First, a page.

US swimming superstar Caeleb Dressel ready for more Herculean feats in Tokyo

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Captain of the US swim team, Caeleb Dressel is a fitting heir to the legendary Michael Phelps. At just shy of 25 years old and already crowned world champion 13 times, he’s hoping to rack up six gold medals in Tokyo.

Dressel is off to a good start. On Wednesday, he easily qualified for the 100m final, which will take place Thursday morning in Tokyo. Two days earlier, he led the US team to gold in the 4x100m relay. He was quick to hand the medal over to his teammate Brooks Curry, whom he had replaced in the final — a sure sign that Dressel expects many more medals coming his way.

Just a few weeks shy of his 25th birthday, the rising US star is determined to make his mark on the Tokyo Games. It’s not his first time at the Olympics: in 2016, he won two golds in the relays (4×100m freestyle and 4×100m medley). This time, he is aiming for six: three in individual races (the 100m freestyle, an Olympic highlight, plus the 100m butterfly and 50m) and three in relays (4x100m freestyle, medley, and mixed medley). The marathon run will have him competing every day this week.

Only two swimmers in Olympic history have won more medals: Michael Phelps, of course, with eight titles in as many races in Beijing in 2008, and Mark Spitz with seven in Munich in 1972.

Event after event, he ‘just keeps going’

Over the last four years, Dressel has shown that he is cut from the same cloth as his predecessors. In the 2017 World Championships in Budapest, he made his breakthrough with seven gold medals, matching the record set by Phelps a decade earlier. In Gwangju, South Korea in 2019, he stopped at six, but claimed two silver medals as well for a total of eight — unprecedented in a world championship. Moreover, he claimed a world record in the 100m butterfly, robbing Phelps of the title, as well as in the 50m (21.04 seconds) and 100m (46.96, the first under 47 seconds without a tech suit).

Inevitable as the comparisons may be, Dressel prefers not to be compared to Michael Phelps. Instead, he points to icons beyond the pool, such as the American football and baseball player Bo Jackson.

“He was a pure athlete, and he didn’t limit himself. I love that about him,” Dressel told USA Today in 2013. “I also look up to Muhammad Ali. I watch videos of him on YouTube all the time. He knew he wasn’t going to lose, and he was very verbal about it.”

If Dressel projects similar confidence, it’s not without reason. Coming in at 1.90m tall and 89kg, his athletic prowess is undeniable.

“There are no words to describe how fast [he] is,” said Singapore’s Joseph Schooling after finishing second to Dressel in Budapest in 2017.

“I got my ass kicked,” continued Schooling, the reigning Olympic champion in the 100m butterfly. “There’s really no other way to say that.” Beyond the record-breaking times, he added, “I’m more impressed by how [Dressel] can swim event after event and just keep going.”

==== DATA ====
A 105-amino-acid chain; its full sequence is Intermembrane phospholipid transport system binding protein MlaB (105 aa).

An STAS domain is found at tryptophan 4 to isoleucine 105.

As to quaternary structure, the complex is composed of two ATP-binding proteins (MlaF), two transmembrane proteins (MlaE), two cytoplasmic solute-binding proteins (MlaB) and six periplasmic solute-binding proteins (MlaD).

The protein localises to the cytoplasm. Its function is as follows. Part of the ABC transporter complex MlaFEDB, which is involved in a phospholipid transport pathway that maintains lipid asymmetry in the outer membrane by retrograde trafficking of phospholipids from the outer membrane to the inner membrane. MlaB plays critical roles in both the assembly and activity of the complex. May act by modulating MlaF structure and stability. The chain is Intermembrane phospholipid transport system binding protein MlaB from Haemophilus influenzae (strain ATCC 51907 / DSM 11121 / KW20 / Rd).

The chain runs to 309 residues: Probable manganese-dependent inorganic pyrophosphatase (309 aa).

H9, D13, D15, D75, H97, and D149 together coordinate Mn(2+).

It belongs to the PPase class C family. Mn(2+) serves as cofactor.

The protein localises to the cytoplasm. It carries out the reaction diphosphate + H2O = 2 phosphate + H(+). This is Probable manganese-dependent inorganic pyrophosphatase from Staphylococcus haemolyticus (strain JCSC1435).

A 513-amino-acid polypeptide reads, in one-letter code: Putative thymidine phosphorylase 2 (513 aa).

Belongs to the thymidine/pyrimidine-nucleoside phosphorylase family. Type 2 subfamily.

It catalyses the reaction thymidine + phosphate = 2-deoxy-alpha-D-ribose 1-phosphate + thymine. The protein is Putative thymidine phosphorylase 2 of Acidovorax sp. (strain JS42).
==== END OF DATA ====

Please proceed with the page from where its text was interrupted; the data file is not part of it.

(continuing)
The US champ, who started swimming at the age of five, also plays football and American football.

“I think it’s important for young swimmers to try other sports,” Dressel said in a recent interview for one of his sponsors. “I never wanted to pigeonhole myself. But whatever you choose to do, whatever you’re good at, make sure you enjoy it.”

‘He’s a good guy’

All throughout, Dressel has stuck to his principles. His toned physique and boyish good looks have earned him no shortage of ad spots, but he’s said to have kept his head on his shoulders, living a no-frills life close to nature. He married his high-school sweetheart Meghan in February, and loves to be photographed with his pets.

“He’s a super simple guy,” Florent Manaudou, one of his rivals in the 50m freestyle, told RMC Sport. “I used to always have something to hate in my rivals, like Cesar Cielo, who exasperated me. With Caeleb, there’s nothing like that — he’s really respectful and so it’s much more complicated. He’s a good guy, an ultra-respectful swimmer, very talented and very well rounded.”

Dressel always arrives at races with a blue bandana in hand — a keepsake from his teacher and mentor Claire McCool, who died of cancer in 2017.

“It’s the most important thing in my life for a physical object,” he told Swimming World magazine the following year. “It’s just nice to carry her behind the blocks in a physical form. She’s with me every race, and it will be until I finish my career.”

With this good luck charm poolside, Dressel heads Thursday into his most closely watched race: the 100m freestyle, where he faces not just reigning champion Kyle Chalmers of Australia, but Italy’s Thomas Ceccon — who took first in the qualifiers — and a slew of other near rivals, including the young Romanian David Popovici and Russia’s Kliment Kolesnikov.

Dressel will above all be focusing on himself.

“It may be a cliché, but I hate standing still,” he told the French sports outlet l’Equipe. “I always want to move forward. My greatest fear is to reach a plateau. And the harder it is, the more I learn.”

This article was adapted from the original in French.

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